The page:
This all takes place “in accordance with his good pleasure,” which demonstrates further the love of God for his redeemed people. He is pleased and filled with delight to see his salvation worked out in human history (as in 1:5) and to reveal to his followers the plan he has formed for accomplishing this. Note that this plan has been “purposed in Christ,” meaning that the Father and the preexistent Son devised this plan in union with each other. It was designed to be carried out by Christ in his coming to earth to become the atoning sacrifice on the cross (Phil 2:8).

In verse 10 we are told that this plan, devised by the Godhead “before the creation of the world” (1:4), was intended to “come into effect in the fullness of times,” a phrase paralleled in Galatians 4:4, which speaks of the birth of Christ in “the fullness of time.” This is similar to the summary of Jesus’ teaching in Mark 1:15, “The time is fulfilled,” meaning that God’s plan has now completed the old covenant period and begun the new covenant with the arrival of the kingdom in Jesus. One could say here as well, “The time is up; God has arrived!” The term used for “plan” connotes the idea of administration, so one could translate this “come into effect when God administers and brings his plan of salvation to a close in history.” These days have initiated the end times, as God’s people will see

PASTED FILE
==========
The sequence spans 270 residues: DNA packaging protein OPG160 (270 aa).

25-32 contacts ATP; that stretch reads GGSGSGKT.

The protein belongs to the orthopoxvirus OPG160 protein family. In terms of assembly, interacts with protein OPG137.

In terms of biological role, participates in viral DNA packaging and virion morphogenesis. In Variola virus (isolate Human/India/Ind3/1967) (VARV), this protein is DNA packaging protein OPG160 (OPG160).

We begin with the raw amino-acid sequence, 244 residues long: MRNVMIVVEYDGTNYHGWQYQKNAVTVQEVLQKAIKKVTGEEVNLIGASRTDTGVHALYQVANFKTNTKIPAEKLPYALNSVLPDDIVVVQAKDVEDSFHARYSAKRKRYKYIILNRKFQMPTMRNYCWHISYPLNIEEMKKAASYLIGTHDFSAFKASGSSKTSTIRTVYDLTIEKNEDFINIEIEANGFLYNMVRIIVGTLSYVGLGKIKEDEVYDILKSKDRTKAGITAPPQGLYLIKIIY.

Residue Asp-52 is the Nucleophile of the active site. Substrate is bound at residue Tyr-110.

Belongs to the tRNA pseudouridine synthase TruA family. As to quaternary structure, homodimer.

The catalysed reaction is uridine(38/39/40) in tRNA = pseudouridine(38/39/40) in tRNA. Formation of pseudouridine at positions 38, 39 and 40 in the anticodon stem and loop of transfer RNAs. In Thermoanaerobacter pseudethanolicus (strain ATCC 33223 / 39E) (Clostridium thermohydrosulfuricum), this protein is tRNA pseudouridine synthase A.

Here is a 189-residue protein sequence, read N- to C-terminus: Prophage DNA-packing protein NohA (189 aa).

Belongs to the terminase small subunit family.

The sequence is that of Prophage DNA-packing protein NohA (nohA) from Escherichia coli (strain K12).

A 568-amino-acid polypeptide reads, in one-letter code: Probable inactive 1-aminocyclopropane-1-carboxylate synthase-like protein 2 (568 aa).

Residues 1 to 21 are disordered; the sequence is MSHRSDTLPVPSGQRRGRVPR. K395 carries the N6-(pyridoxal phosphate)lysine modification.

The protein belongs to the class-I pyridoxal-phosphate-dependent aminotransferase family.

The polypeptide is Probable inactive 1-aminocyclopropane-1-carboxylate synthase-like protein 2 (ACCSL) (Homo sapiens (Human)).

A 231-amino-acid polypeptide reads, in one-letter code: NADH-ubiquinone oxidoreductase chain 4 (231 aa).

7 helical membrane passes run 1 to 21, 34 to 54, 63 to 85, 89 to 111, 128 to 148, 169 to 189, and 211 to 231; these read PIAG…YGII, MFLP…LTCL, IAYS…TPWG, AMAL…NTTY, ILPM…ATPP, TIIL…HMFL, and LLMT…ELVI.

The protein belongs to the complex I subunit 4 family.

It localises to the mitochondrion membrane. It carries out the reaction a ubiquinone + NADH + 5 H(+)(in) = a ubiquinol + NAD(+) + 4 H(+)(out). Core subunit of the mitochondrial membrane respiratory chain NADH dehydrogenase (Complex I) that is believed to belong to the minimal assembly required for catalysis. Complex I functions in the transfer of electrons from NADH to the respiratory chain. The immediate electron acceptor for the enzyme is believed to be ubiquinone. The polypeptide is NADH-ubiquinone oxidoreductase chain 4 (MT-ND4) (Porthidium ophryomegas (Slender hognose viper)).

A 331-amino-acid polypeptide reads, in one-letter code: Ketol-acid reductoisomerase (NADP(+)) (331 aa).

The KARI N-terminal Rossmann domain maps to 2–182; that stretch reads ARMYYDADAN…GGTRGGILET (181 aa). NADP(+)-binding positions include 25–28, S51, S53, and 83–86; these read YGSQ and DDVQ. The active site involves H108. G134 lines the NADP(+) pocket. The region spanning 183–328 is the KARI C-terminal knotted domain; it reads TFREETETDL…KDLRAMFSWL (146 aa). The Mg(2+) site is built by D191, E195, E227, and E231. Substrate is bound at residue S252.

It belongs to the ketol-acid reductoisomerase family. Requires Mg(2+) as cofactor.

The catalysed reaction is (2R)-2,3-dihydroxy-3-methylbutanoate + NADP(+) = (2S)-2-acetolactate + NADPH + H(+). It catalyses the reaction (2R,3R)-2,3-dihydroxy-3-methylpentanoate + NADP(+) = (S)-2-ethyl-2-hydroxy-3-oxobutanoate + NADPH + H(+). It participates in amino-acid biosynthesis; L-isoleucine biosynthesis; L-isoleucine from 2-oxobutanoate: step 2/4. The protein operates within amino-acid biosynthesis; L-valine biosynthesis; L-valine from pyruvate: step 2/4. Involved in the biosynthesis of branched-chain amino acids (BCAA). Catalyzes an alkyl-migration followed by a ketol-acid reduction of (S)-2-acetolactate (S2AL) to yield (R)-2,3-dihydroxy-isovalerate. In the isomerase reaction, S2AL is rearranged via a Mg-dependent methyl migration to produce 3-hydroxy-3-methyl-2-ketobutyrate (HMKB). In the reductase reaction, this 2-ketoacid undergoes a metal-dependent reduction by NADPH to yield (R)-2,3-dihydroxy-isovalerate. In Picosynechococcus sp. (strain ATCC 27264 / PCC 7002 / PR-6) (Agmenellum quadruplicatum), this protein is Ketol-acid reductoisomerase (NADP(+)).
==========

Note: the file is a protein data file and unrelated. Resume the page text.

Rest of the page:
(1) his purposes fully realized in history and

(2) this world come to an end.

The final point of this section shows the true goal of his plan: “to bring unity to all things in heaven and on earth under Christ.” The Greek can be translated “to sum up all things in Christ,” but there is a difference of opinion as to the exact meaning of the verb. It includes the verb kephelaioō; some link this with kephalē (“head”) and translate “bring under one head, Christ.” However, the verb here does not connote headship but denotes “summing up” an argument. So it is best to interpret this as God summing up or unifying all creation in Christ.